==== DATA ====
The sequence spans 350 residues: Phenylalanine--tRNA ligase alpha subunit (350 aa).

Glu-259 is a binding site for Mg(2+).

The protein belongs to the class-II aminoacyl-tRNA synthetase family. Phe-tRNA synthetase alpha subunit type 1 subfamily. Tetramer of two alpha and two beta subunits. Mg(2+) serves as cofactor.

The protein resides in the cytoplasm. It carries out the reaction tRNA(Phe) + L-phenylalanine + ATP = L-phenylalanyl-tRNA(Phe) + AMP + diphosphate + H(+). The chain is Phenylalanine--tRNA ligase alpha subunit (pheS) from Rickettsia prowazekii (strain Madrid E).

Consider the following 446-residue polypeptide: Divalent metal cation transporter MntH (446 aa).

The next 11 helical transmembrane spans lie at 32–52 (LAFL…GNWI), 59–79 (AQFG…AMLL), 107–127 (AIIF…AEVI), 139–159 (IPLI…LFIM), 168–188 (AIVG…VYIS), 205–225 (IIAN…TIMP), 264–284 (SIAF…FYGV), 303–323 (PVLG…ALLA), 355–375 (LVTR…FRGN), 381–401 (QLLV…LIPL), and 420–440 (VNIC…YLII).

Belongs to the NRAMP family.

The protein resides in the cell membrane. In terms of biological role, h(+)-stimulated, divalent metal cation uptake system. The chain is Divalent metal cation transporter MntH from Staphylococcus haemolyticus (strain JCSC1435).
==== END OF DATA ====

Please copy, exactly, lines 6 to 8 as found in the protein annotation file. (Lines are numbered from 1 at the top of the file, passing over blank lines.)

The next 11 helical transmembrane spans lie at 32–52 (LAFL…GNWI), 59–79 (AQFG…AMLL), 107–127 (AIIF…AEVI), 139–159 (IPLI…LFIM), 168–188 (AIVG…VYIS), 205–225 (IIAN…TIMP), 264–284 (SIAF…FYGV), 303–323 (PVLG…ALLA), 355–375 (LVTR…FRGN), 381–401 (QLLV…LIPL), and 420–440 (VNIC…YLII).

Belongs to the NRAMP family.

The protein resides in the cell membrane. In terms of biological role, h(+)-stimulated, divalent metal cation uptake system. The chain is Divalent metal cation transporter MntH from Staphylococcus haemolyticus (strain JCSC1435).